Prevention of illegal eviction from and unlawful occupation of land act, Act 19 of 1998 (PIE Act)

1. Who is an “unlawful occupier” in terms of the PIE Act?

 An “unlawful occupier” is defined as a person who occupies land without the express or tacit consent of the owner or person in charge, or without any other right in law to occupy such land, excluding a person who is an occupier in terms of the Extension of Security of Tenure Act, 1997 or a person whose informal right to land, but for the provisions of this Act, would be protected by the provisions of the Interim Protection of Informal Land Rights Act, 1996.

2. Who can apply to court for an eviction order in terms of the PIE Act?

An owner or a person in charge of the land in question may approach the court.  An “owner” means the registered owner of land, including an organ of state and a “person in charge” means a person who has or at the relevant time had legal authority to give permission to a person to enter or reside upon the land in question.

3. What procedure must be followed to apply for an eviction order?

Section 4 (2) of the PIE Act makes provision that at least 14 days before the hearing of the proceedings, the court must serve written and effective notice of the proceedings on the unlawful occupier and the municipality having jurisdiction.  The procedure for the serving of notices and filing of papers is as prescribed by the rules of the court in question.  If a court is satisfied that service cannot conveniently or expeditiously be effected in the manner provided in the rules of the court, service must be effected in the manner directed by the court; provided that the court must consider the rights of the unlawful occupier to receive adequate notice and to defend the case.

In terms of Section 4 (5) the notice of proceedings contemplated in subsection (2) must—

(a)          state that proceedings are being instituted in terms of subsection (1) for an order

              for the eviction of the unlawful occupier;

(b)          indicate on what date and at what time the court will hear the proceedings;

(c)           set out the grounds for the proposed eviction; and

(d)          state that the unlawful occupier is entitled to appear before the court and defend

              the case and, where necessary, has the right to apply for legal aid.

If an unlawful occupier has occupied the land in question for less than six months at the time when the proceedings are initiated, a court may grant an order for eviction if it is of the opinion that it is just and equitable to do so, after considering all the relevant circumstances, including the rights and needs of the elderly, children, disabled persons and households headed by women.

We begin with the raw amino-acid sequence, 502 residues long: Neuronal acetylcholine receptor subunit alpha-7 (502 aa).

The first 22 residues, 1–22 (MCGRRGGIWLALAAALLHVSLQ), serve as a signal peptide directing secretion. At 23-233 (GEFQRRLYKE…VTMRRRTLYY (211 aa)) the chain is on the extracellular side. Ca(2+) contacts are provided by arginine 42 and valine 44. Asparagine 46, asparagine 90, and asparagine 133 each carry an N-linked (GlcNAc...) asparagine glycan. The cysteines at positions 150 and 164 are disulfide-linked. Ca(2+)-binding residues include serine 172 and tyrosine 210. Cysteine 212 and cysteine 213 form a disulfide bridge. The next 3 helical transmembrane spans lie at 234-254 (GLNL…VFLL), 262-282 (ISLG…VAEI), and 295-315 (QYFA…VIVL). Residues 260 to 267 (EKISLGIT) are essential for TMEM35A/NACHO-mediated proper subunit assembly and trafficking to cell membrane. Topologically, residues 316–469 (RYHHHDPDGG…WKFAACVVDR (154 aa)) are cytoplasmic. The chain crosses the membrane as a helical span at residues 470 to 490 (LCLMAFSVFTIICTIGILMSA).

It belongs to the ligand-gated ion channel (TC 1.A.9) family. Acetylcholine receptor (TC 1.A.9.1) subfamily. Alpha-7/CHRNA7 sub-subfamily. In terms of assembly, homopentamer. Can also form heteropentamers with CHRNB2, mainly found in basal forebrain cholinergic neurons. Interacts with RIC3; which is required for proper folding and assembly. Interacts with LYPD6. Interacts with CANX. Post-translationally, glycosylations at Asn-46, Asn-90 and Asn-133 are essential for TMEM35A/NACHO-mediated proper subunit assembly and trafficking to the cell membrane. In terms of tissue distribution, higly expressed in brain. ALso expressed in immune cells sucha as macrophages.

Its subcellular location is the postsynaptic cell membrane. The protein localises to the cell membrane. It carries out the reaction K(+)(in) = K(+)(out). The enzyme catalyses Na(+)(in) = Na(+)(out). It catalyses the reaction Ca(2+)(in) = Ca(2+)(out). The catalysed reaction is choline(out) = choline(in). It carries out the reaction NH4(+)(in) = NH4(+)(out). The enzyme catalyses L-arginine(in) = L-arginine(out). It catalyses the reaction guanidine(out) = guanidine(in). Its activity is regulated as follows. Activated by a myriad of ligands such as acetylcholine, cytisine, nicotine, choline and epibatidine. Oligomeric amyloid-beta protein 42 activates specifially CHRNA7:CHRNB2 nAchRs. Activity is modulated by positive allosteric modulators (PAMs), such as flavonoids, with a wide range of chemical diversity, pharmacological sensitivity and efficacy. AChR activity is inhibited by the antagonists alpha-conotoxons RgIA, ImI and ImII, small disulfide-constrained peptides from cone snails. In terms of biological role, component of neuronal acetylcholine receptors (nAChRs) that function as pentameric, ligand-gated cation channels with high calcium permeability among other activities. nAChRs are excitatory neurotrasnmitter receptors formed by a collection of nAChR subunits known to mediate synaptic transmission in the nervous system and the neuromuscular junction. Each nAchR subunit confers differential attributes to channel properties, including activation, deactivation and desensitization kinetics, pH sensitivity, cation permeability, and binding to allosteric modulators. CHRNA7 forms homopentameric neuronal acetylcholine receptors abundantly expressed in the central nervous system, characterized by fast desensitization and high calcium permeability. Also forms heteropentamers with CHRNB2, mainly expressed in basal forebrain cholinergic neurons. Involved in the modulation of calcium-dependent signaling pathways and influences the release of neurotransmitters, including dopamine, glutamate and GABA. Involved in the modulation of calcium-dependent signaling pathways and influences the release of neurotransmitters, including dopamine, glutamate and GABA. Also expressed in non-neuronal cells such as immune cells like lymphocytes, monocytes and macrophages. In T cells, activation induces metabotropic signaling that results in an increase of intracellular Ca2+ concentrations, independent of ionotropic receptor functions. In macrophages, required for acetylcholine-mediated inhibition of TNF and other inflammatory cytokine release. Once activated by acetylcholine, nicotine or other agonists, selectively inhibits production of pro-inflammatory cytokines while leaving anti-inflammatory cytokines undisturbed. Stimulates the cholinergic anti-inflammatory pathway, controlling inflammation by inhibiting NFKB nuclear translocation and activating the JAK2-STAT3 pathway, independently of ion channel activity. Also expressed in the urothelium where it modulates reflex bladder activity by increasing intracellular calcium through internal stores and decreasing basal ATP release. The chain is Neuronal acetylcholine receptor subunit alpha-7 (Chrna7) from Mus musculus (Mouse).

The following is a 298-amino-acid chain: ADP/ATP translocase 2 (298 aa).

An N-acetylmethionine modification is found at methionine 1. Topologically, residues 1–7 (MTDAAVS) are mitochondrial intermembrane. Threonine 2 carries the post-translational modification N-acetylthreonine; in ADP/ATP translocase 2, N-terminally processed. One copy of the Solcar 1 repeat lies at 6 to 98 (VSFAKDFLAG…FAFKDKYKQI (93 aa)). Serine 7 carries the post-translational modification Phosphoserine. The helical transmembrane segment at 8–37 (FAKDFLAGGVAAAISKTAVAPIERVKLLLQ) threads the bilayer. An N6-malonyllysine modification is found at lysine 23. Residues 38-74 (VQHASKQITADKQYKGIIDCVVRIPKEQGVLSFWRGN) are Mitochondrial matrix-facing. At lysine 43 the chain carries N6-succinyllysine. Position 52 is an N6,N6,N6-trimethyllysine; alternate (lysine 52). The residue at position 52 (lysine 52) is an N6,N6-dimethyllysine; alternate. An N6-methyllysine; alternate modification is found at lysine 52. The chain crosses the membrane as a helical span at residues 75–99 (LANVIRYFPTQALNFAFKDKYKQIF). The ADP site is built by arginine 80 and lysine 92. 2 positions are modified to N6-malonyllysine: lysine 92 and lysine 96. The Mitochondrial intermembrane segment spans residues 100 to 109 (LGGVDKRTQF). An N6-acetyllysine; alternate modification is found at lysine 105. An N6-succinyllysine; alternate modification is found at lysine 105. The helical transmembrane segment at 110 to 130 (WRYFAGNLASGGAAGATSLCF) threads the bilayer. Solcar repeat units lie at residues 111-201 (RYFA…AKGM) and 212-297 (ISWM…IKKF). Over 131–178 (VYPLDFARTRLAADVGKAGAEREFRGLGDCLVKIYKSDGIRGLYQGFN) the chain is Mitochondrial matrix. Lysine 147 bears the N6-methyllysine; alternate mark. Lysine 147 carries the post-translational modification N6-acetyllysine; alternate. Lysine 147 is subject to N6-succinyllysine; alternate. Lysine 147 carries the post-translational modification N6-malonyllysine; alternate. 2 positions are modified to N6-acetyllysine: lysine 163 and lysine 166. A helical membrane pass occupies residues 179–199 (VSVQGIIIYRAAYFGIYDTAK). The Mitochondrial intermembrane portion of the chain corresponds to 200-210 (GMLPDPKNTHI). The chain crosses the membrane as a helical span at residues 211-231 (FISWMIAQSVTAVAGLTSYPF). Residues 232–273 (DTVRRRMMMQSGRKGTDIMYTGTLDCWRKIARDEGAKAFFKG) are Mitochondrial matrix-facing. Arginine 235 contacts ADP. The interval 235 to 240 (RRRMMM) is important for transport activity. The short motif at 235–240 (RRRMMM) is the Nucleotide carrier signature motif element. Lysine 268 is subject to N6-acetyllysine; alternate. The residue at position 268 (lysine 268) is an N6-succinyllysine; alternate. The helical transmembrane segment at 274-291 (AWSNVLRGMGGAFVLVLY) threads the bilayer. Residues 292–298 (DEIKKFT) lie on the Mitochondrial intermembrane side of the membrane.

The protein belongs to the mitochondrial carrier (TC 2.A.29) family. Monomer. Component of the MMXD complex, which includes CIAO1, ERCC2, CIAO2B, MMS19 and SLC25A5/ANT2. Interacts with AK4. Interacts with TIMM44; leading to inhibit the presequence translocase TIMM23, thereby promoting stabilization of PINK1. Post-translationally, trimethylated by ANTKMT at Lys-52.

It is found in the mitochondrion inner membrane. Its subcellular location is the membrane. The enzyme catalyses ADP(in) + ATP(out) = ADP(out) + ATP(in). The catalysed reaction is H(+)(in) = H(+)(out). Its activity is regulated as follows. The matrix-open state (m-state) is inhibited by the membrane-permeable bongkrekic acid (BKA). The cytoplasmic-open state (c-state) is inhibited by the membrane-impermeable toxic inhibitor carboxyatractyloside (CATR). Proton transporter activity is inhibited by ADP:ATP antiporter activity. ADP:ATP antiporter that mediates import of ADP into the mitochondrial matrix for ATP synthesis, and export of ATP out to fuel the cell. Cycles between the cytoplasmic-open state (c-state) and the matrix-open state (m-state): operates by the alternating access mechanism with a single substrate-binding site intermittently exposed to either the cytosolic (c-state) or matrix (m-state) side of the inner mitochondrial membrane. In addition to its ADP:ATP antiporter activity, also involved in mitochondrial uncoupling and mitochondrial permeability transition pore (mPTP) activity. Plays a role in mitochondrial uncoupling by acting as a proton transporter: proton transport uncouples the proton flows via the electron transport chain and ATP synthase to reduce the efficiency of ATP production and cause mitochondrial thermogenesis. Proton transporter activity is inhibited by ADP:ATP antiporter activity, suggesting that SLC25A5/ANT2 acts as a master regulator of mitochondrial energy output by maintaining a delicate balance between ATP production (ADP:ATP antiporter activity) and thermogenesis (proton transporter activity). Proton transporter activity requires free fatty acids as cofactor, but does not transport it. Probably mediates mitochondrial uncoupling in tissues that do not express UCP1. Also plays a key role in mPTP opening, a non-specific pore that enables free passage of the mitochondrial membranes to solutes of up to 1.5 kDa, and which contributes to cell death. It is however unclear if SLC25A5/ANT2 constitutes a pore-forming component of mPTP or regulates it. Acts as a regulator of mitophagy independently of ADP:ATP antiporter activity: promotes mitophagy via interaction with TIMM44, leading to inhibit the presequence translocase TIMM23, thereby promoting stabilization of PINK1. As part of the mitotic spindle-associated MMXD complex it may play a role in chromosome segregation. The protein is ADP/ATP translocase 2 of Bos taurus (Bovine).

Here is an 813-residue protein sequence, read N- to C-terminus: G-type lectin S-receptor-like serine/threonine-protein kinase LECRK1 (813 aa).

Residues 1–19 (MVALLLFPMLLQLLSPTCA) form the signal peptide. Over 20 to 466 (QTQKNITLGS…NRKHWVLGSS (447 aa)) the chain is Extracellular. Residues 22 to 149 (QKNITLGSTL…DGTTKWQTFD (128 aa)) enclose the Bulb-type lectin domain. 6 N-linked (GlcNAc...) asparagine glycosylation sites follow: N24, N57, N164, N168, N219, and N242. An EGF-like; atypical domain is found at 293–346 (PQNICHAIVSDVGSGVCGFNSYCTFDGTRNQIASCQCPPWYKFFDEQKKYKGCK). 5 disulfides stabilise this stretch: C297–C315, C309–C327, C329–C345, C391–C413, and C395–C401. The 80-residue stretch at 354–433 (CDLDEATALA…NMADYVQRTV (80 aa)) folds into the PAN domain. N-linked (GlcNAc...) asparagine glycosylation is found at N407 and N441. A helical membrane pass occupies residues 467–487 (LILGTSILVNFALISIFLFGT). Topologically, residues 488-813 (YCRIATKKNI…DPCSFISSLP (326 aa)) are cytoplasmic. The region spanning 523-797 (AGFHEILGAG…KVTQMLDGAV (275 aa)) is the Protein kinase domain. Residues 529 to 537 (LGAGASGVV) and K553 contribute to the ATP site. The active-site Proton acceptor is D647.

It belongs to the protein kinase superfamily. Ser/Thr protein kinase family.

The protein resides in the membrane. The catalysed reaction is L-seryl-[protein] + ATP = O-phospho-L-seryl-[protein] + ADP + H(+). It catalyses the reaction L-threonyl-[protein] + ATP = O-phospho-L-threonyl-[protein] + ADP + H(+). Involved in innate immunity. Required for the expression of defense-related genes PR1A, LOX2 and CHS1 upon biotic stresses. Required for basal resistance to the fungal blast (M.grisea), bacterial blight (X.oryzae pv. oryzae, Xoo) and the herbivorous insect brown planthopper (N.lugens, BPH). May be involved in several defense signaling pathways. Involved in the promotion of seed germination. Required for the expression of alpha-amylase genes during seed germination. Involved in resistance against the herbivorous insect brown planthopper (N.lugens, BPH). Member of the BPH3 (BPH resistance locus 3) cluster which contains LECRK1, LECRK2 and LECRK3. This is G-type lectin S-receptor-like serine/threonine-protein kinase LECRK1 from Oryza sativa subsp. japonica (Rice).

If an unlawful occupier has occupied the land in question for more than six months at the time when the proceedings are initiated, a court may grant an order for eviction if it is of the opinion that it is just and equitable to do so, after considering all the relevant circumstances including, except where the land is sold in a sale of execution pursuant to a mortgage, whether land has been made available or can reasonably be made available by a municipality or other organ of state or another land owner for the relocation of the unlawful occupier, and including the rights and needs of the elderly, children, disabled persons and households headed by women.

If the court is satisfied that all the requirements of this section have been complied with and that no valid defence has been raised by the unlawful occupier, it must grant an order for the eviction of the unlawful occupier, and determine—

(a)          a just and equitable date on which the unlawful occupier must vacate the land

               under the circumstances; and

(b)          the date on which an eviction order may be carried out if the unlawful occupier

               has not vacated the land on the date contemplated in paragraph (a).

4. What happens after the court grants an eviction order?

The court order will have a date by which the unlawful occupant muct vacate the said property and if he fails to do so, the Sheriff will be authorised to remove him from the premises.  Section 4(10) provides that the court which orders the eviction of any person may make an order for the demolition and removal of the buildings or structures that were occupied by such person on the land in question.  Subsection (11) further provides that a court may, at the request of the sheriff, authorise any person to assist the sheriff to carry out an order for eviction, demolition or removal subject to conditions determined by the court; provided that the sheriff must at all times be present during such eviction, demolition or removal.

For more information regarding the PIE Act, please contact Madeleine Pretorius.